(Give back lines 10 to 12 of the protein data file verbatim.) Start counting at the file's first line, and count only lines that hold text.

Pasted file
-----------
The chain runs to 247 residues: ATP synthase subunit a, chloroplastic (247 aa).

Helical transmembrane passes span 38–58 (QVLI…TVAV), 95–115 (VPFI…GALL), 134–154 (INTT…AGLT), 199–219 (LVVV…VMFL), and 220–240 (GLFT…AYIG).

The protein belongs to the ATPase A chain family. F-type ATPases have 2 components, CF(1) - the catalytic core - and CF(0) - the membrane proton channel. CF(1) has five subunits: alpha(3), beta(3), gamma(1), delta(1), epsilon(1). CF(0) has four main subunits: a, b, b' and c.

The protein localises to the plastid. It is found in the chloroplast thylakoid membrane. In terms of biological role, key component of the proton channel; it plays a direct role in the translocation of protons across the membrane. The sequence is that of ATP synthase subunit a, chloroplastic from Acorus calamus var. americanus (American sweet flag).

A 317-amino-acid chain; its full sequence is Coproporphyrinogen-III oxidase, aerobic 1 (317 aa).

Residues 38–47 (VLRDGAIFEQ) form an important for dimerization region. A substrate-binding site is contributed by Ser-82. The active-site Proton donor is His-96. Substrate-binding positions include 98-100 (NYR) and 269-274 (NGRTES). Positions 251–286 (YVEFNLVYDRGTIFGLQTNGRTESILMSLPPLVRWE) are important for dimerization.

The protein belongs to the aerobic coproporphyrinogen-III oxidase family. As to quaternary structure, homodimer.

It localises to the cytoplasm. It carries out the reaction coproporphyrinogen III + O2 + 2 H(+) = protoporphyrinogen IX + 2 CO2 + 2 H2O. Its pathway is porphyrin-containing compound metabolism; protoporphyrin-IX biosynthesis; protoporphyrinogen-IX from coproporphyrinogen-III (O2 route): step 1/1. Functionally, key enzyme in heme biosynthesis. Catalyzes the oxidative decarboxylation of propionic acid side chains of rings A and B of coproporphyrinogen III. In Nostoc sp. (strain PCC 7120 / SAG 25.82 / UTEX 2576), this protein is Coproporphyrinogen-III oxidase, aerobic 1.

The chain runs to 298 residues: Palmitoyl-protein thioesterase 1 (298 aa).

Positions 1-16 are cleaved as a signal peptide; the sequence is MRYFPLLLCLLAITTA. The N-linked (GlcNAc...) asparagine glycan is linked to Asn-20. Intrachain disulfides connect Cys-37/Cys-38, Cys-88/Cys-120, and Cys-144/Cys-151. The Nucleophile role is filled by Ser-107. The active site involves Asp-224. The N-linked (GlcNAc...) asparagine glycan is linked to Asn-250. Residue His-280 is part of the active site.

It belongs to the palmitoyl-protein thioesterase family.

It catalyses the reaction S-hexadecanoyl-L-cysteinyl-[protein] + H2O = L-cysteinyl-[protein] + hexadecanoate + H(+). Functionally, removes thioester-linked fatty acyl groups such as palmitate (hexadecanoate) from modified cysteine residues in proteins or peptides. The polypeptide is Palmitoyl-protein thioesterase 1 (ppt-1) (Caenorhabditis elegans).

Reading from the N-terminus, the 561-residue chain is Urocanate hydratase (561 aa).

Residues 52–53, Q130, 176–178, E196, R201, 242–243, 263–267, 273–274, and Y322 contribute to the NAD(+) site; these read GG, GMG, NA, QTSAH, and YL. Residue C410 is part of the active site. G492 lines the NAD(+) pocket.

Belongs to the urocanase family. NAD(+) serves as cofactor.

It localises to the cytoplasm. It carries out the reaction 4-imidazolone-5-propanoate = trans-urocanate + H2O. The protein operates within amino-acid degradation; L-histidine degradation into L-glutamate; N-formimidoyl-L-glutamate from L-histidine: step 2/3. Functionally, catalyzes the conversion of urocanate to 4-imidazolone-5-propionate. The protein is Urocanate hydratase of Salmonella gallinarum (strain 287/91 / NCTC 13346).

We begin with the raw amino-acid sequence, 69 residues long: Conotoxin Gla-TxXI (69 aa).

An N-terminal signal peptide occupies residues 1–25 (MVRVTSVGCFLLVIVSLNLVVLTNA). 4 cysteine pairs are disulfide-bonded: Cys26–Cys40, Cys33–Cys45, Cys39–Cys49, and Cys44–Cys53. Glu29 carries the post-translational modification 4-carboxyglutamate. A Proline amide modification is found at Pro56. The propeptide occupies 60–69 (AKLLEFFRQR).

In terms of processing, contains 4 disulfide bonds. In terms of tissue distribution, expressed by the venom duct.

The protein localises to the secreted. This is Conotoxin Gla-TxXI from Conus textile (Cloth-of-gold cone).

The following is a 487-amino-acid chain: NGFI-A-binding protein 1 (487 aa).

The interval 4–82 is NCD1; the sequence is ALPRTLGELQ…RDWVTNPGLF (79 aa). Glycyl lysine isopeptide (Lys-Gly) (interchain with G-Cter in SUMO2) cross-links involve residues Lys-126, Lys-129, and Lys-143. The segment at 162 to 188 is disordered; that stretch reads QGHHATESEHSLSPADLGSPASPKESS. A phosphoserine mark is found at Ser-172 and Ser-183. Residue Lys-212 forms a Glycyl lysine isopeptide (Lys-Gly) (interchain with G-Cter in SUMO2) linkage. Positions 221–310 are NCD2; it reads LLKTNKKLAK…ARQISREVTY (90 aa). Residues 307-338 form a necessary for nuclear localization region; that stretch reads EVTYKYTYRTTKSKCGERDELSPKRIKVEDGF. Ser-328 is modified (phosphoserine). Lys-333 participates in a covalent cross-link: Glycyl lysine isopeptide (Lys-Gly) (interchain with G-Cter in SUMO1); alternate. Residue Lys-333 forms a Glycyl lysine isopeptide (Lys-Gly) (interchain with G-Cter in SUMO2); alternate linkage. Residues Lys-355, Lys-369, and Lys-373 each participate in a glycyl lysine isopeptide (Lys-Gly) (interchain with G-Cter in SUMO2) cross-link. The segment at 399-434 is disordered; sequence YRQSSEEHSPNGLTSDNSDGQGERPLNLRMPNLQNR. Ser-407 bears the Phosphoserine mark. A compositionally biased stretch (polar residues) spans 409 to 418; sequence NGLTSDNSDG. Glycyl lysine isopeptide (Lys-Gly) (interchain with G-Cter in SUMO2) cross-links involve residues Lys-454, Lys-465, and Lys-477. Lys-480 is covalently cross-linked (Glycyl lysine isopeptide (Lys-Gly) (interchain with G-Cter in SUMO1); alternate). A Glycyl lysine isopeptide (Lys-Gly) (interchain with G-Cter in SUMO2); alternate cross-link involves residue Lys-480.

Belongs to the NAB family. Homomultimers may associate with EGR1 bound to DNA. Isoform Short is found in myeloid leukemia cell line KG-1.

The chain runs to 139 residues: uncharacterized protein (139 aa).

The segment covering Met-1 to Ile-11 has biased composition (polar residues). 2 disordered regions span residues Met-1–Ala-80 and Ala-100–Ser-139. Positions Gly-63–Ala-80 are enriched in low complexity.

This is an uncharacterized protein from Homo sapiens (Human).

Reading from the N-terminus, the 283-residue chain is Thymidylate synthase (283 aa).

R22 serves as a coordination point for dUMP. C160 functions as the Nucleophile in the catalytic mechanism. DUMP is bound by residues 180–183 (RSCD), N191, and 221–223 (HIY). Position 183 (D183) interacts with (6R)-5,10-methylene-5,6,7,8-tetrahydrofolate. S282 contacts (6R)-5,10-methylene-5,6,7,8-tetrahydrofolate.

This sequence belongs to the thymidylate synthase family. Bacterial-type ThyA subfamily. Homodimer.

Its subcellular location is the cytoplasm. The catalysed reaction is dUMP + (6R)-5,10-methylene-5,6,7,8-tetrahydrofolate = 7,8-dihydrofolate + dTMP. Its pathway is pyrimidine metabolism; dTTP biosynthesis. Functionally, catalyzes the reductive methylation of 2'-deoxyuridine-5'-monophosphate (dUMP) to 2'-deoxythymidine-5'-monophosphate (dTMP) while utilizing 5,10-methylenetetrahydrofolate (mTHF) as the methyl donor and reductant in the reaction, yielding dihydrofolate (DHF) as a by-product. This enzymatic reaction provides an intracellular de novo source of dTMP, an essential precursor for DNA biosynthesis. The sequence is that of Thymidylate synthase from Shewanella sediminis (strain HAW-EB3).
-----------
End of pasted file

Positions 1-16 are cleaved as a signal peptide; the sequence is MRYFPLLLCLLAITTA. The N-linked (GlcNAc...) asparagine glycan is linked to Asn-20. Intrachain disulfides connect Cys-37/Cys-38, Cys-88/Cys-120, and Cys-144/Cys-151. The Nucleophile role is filled by Ser-107. The active site involves Asp-224. The N-linked (GlcNAc...) asparagine glycan is linked to Asn-250. Residue His-280 is part of the active site.

It belongs to the palmitoyl-protein thioesterase family.

It catalyses the reaction S-hexadecanoyl-L-cysteinyl-[protein] + H2O = L-cysteinyl-[protein] + hexadecanoate + H(+). Functionally, removes thioester-linked fatty acyl groups such as palmitate (hexadecanoate) from modified cysteine residues in proteins or peptides. The polypeptide is Palmitoyl-protein thioesterase 1 (ppt-1) (Caenorhabditis elegans).